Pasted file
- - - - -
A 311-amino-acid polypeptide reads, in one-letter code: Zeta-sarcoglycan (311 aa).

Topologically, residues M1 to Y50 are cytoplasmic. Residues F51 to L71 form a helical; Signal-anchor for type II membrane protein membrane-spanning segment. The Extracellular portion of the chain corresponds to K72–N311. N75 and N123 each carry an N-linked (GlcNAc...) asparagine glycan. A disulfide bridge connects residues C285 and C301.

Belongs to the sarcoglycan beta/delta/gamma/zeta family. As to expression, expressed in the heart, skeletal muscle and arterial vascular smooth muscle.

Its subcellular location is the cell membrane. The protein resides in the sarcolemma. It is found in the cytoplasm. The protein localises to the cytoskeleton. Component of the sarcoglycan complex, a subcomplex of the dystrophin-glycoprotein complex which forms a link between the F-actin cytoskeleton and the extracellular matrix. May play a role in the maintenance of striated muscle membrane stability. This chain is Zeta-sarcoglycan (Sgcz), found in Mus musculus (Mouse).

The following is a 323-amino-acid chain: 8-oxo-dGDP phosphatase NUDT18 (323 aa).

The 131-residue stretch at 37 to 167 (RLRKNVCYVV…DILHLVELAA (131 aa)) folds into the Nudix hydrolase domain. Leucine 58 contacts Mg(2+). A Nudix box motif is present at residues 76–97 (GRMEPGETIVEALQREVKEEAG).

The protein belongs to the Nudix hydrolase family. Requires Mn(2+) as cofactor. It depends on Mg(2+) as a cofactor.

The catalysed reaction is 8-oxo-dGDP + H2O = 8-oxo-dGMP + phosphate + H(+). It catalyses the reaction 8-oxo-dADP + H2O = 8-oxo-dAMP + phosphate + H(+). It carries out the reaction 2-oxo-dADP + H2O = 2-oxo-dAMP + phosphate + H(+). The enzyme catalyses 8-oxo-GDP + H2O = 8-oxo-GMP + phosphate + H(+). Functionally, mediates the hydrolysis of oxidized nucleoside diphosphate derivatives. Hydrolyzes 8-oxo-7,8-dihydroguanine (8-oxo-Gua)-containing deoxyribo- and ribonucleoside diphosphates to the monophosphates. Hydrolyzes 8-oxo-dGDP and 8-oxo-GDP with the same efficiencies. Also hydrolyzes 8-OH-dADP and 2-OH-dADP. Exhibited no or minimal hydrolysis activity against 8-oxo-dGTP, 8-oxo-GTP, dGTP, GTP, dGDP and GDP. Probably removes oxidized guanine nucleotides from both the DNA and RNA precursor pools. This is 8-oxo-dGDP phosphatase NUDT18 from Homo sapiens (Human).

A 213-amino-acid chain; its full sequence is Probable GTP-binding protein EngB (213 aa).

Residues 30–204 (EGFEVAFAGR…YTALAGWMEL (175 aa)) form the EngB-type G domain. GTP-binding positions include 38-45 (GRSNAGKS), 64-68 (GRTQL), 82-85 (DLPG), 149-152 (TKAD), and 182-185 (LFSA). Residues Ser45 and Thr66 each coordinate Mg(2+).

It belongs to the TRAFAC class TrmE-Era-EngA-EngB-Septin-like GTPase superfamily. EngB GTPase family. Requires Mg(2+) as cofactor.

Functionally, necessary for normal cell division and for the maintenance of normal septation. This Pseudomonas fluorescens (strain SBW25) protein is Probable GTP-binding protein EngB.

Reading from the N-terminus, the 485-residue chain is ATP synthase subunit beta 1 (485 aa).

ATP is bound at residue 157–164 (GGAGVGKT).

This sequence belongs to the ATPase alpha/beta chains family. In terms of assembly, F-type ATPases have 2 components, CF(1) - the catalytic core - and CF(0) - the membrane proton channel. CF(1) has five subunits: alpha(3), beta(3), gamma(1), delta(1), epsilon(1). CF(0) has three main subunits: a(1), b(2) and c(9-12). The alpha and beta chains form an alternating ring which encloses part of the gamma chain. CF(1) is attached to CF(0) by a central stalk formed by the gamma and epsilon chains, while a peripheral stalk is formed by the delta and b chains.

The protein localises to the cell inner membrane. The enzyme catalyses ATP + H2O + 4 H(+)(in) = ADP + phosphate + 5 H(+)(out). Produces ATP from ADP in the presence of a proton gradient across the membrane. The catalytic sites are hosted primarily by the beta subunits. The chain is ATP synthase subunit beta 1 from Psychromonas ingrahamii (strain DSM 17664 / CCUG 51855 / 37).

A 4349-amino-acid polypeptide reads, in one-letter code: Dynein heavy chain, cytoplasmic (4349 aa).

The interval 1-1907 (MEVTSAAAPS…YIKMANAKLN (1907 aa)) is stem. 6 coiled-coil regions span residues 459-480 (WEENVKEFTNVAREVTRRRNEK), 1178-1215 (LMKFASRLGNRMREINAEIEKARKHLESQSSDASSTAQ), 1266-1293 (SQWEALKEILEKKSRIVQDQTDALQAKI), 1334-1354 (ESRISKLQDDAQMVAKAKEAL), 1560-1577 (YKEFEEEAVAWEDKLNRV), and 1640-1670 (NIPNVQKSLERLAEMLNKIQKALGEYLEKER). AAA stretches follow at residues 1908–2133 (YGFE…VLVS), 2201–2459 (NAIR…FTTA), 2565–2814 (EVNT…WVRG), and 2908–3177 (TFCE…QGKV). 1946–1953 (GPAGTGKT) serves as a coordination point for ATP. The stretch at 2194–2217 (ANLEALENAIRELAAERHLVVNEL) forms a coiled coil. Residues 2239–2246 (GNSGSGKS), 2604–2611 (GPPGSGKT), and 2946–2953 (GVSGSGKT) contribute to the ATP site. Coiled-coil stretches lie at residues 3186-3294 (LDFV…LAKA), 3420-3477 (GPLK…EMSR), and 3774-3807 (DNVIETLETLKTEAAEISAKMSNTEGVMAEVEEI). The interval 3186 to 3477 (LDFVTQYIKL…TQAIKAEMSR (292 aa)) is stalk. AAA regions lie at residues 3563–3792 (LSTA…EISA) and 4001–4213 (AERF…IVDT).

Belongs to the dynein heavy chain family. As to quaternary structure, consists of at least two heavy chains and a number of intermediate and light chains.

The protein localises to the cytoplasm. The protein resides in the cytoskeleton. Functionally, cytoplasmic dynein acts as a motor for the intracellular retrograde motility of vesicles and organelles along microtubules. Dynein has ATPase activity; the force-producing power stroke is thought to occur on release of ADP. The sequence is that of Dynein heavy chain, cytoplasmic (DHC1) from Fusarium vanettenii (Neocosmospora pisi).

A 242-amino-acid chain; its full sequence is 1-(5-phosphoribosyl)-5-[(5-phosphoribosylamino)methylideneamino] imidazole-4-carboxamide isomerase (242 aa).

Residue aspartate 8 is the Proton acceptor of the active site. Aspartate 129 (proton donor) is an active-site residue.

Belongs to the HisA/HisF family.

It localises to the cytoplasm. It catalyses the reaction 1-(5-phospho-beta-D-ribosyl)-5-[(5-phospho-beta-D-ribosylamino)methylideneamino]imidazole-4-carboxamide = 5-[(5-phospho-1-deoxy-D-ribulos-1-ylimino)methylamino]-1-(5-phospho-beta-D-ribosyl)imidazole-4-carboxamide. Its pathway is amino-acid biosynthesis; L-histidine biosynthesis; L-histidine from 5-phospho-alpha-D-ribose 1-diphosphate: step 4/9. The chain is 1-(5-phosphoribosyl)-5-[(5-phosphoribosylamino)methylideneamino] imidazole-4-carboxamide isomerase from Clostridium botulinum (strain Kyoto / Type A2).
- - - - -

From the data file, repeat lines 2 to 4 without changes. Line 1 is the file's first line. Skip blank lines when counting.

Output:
Topologically, residues M1 to Y50 are cytoplasmic. Residues F51 to L71 form a helical; Signal-anchor for type II membrane protein membrane-spanning segment. The Extracellular portion of the chain corresponds to K72–N311. N75 and N123 each carry an N-linked (GlcNAc...) asparagine glycan. A disulfide bridge connects residues C285 and C301.

Belongs to the sarcoglycan beta/delta/gamma/zeta family. As to expression, expressed in the heart, skeletal muscle and arterial vascular smooth muscle.

Its subcellular location is the cell membrane. The protein resides in the sarcolemma. It is found in the cytoplasm. The protein localises to the cytoskeleton. Component of the sarcoglycan complex, a subcomplex of the dystrophin-glycoprotein complex which forms a link between the F-actin cytoskeleton and the extracellular matrix. May play a role in the maintenance of striated muscle membrane stability. This chain is Zeta-sarcoglycan (Sgcz), found in Mus musculus (Mouse).